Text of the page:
August 15, 2013
- Social inclusion is central to ending extreme poverty and fostering shared prosperity.
- Social inclusion is both an outcome and a process of improving the terms on which people take part in society.
Poverty alone is not a comprehensive marker of deprivation. Race, ethnicity, gender, religion, place of residence, disability status, age, HIVAIDS status, sexual orientation or other stigmatized markers, confer disadvantage that excludes people from a range of processes and opportunities.
The World Bank defines social inclusion as the process of improving the terms for individuals and groups to take part in society.
Social inclusion aims to empower poor and marginalized people to take advantage of burgeoning global opportunities. It ensures that people have a voice in decisions which affect their lives and that they enjoy equal access to markets, services and political, social and physical spaces.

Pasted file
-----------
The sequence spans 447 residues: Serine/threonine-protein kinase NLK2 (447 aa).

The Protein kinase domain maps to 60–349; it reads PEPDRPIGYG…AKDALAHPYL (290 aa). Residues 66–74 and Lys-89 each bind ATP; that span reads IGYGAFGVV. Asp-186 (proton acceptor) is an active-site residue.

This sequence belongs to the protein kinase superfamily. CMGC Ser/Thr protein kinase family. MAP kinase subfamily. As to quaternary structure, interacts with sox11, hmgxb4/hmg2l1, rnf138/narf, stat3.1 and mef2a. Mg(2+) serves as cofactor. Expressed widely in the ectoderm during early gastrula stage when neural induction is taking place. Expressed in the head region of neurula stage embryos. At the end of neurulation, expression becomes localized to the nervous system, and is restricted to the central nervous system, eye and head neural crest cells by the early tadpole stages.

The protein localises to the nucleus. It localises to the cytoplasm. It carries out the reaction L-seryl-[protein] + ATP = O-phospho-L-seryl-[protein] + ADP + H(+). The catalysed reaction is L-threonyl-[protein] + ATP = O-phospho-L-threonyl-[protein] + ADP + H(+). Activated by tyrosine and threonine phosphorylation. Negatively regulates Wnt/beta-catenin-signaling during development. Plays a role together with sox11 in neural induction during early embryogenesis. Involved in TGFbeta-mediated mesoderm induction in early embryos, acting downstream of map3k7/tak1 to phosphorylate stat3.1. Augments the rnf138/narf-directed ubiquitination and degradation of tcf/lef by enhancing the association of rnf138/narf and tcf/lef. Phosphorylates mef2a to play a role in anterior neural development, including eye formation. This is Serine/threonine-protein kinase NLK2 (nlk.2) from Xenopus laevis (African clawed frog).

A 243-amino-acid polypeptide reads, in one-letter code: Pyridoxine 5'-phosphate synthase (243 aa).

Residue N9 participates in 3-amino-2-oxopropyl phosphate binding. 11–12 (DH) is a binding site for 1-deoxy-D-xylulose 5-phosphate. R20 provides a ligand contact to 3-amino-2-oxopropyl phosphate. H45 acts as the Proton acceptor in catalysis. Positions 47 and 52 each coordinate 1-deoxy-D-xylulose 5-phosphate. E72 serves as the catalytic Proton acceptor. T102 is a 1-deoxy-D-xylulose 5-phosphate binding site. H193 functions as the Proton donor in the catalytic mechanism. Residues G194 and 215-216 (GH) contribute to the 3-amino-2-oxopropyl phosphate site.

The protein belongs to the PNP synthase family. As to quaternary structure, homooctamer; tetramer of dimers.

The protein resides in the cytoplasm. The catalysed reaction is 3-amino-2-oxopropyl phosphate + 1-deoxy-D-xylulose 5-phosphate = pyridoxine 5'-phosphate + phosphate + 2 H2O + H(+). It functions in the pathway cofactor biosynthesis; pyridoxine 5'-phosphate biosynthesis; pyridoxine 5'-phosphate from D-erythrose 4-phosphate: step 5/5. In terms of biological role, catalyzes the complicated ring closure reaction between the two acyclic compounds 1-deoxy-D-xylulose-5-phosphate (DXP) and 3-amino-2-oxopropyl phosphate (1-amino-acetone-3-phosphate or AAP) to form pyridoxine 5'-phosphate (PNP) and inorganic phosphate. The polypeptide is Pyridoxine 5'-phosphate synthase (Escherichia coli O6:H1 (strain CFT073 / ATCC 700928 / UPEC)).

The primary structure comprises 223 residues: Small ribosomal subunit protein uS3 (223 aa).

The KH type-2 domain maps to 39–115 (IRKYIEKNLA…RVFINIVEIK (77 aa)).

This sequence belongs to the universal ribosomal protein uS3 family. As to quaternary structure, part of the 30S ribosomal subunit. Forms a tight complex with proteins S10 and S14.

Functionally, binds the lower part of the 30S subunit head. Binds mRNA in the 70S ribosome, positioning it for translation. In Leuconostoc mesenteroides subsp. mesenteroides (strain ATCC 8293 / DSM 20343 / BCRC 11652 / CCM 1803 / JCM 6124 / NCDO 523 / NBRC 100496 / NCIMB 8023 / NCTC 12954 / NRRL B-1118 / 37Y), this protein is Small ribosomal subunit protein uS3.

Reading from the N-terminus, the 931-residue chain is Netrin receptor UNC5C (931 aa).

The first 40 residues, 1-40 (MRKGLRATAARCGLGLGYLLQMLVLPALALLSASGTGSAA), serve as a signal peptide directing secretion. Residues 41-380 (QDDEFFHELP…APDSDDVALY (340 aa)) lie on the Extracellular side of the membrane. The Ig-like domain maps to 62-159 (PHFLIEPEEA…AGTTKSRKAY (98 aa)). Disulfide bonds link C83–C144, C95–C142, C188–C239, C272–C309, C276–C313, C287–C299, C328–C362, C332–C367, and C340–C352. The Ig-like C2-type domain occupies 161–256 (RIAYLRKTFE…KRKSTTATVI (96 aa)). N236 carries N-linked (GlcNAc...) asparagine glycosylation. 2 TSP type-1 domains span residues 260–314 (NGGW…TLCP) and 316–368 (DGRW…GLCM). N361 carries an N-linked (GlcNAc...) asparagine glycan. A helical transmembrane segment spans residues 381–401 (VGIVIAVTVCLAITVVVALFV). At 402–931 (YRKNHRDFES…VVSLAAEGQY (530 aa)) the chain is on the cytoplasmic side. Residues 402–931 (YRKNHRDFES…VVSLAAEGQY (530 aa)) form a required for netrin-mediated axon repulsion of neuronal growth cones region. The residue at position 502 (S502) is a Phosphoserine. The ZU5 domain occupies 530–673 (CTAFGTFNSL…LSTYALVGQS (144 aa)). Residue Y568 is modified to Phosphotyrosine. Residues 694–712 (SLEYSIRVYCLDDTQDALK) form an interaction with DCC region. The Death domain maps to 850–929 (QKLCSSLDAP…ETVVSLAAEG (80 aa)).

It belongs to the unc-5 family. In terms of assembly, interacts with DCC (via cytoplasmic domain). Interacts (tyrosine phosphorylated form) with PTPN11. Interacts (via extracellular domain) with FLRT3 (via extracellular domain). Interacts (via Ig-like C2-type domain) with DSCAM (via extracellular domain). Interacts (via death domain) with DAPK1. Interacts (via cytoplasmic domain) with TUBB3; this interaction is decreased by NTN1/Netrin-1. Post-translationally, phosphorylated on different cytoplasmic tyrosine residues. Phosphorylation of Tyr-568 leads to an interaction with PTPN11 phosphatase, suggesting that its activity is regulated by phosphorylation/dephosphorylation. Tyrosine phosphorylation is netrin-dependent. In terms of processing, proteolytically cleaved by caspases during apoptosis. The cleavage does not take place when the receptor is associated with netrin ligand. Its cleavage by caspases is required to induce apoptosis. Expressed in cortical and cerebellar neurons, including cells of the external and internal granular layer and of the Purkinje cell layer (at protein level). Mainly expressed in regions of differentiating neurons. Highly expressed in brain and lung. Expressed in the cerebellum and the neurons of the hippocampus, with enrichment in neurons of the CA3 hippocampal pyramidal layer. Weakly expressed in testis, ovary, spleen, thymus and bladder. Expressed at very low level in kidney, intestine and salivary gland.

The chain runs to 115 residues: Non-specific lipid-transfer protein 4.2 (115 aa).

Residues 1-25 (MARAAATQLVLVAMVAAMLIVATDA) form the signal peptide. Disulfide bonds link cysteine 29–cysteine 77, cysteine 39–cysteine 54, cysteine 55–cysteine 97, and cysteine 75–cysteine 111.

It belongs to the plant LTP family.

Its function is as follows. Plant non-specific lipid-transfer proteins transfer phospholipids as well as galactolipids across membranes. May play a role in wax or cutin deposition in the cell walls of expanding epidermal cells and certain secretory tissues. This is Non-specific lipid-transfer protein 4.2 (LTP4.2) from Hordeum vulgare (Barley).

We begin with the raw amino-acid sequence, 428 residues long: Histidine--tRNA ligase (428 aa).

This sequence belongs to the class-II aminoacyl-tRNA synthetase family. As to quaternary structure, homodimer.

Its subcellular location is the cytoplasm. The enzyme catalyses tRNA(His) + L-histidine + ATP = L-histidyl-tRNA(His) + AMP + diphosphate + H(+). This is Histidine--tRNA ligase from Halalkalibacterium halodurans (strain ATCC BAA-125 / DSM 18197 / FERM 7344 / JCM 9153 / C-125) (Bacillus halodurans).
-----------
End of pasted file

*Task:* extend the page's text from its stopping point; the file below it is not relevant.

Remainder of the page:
Social inclusion is a central tenet in the World Bank Group's dual goals of ending extreme poverty by 2030 and promoting shared prosperity.
It is possible to construct a measure or a set of indicators, drawing from recent efforts and keeping in mind context-specificity. Examples of recent measures of well-being include:
- How is life
- Human Opportunity Index - HOI
- Human Development Index
- Indices of Social Development
- Multidimensional Poverty Index
- Social Progress Index
- Social Institutions and Gender Index – SIGI 2012
The World Bank addresses social exclusion through a range of programs and projects.
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- International Food Prices Hit Four-Year Low
- Speech by World Bank Group President Jim Yong Kim at Howard University: “Boosting Shared Prosperity”